The law on smacking children

In the UK we have a long history of using smacking or other corporal punishment on our children. Fortunately, gone are the days of schoolteachers dishing out canings, but when it comes to smacking our own children, the law is a little more complicated.

The law relating to smacking children was changed in section 58 of the Children Act 2004. As it stands, the law stipulates that “it is unlawful for a parent or carer to smack their child, except where this amounts to ‘reasonable punishment’”.

This has left somewhat of a grey area around what parents can and cannot do to their children as punishment, and each situation can differ. Whether a smack is considered to be a ‘reasonable punishment’ relies heavily on factors such as the child’s age and the nature of the smack.

It is important that parents are aware that stepping over the line when it comes to smacking their child could result in the action being considered to be actual bodily harm, grievous bodily harm, wounding, or child cruelty.

Who has the legal right to smack a child?

The law stipulates that it is illegal for anyone other than the child’s parents to smack them. This means that teachers, nursery workers, or childcare workers are not allowed to smack a child, but a babysitter or nanny can do if parents give their permission.

The legality of smacking

There are times when intentionally hurting a child can get parents into trouble with the law. A parent can be charged with a criminal offence in one of three situations:

1. Sections 18 and 20 Offences against the Person Act 1861 – for wounding and causing grievous bodily harm (GBH)

2. Section 47 of the Person Act 1861 – for assault occasioning actual bodily harm (ABH)

3. Section 1 of the Children and Young Persons Act 1933 – for cruelty to persons under 16

Parents can be accused of common assault, which would include injuries that amount to no more than:

  • Abrasions
  • Black eye
  • Grazing
  • Minor bruises
  • Scratches
  • Swellings
  • Superficial cuts
  • Reddening of the skin

The charging standard stipulates that “… there may be cases where the injuries suffered by a victim would usually amount to common assault but due to the presence of serious aggravating features, they could more appropriately be charged as actual bodily harm.” But that “…the definition of assault occasioning actual bodily harm requires the injury to be more than transient and trifling.”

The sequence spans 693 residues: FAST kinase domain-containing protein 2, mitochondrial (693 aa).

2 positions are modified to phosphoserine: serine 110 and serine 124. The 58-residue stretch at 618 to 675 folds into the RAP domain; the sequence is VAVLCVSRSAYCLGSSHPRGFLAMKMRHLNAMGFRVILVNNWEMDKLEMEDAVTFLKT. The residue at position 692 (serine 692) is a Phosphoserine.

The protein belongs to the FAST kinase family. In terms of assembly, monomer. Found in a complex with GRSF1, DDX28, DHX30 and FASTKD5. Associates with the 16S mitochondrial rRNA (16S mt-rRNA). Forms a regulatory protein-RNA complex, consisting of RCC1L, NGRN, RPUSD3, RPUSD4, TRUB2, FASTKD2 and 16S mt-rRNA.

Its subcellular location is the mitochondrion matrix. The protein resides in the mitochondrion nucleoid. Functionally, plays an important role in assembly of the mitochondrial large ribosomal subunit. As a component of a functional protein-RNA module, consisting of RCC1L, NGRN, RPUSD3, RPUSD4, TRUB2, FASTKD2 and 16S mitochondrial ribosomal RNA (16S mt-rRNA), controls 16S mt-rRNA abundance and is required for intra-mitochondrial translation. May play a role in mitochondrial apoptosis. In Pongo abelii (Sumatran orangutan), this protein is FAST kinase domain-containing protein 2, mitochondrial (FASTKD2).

Actual bodily harm

When you are looking at the difference between common assault as detailed above and actual bodily harm (ABH) when it comes to a child, the key determiner is the severity of the harm that is caused to the child. Some examples of actual bodily harm include:

  • Breaking of or loss of a tooth
  • Extensive or multiple bruising
  • Minor fractures
  • Psychiatric injury – more than an emotion such as stress or fear
  • Temporary loss of sensory functions, for example, loss of consciousness
  • Broken nose
  • Minor but not superficial injuries such as cuts that would require medical treatment

Grievous bodily harm

Grievous bodily harm (GBH) and wounding technically consist of harm that consists of damaging the inner and outer layers of skin. Some examples of this harm include:

  • Injuries that result in the permanent loss of sensory function or disability
  • Broken bones such as cheekbones, ribs, and jaw, and compound fractures
  • Injuries that result in incapacity or lengthy treatment
  • Injuries that result in more than a permanent visible disfigurement, displaced or broken bones or limbs included a fractured skull
  • Injuries that result in a substantial loss of blood that requires a transfusion
  • Psychiatric injury

There is also a case for GBH with intent. This means that the person who has inflicted the harm by wounding or causing grievous bodily harm unlawfully, maliciously, and intentionally. This is the most serious of these offences and can carry a life prison sentence.

NSPCC Guidance

Although NSPCC smacking has been traditionally used by parents to instill discipline into their children, the National Society for the Prevention of Cruelty to Children (NSPCC) recommends that there are other ways to do this with your child.

The NSPCC suggests that instead of teaching them discipline, smacking actually has far more negative effects on the child, such as:

  • It teaches them that it is ok to lash out when you are angry
  • It might encourage children to be dishonest in order to avoid being smacked
  • It could lead to an angry or resentful child and damage relationships within the family
  • It could lead to children copying you and hitting or smacking other children and/or adults
  • It could worsen defiant behaviour

Instead of smacking, the NSPCC recommends that you discipline your children in other ways, such as:

  • Set simple and clear rules and limits
  • Be a good example yourself
  • Praise and reward good behaviour
  • Do not criticise your child, but criticise bad behaviour
  • Distract young children using humour
  • If you need to punish, remove privileges or take ‘time outs’
  • Try not to react to bad behaviour
  • Make joint decisions with your child

Contact Waldrons solicitors

Here at Waldrons our team of expert family law solicitors are on hand to speak to you, get in touch today!

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Last reviewed on 11/07/23 by Luke Boxall who is a Solicitor and Director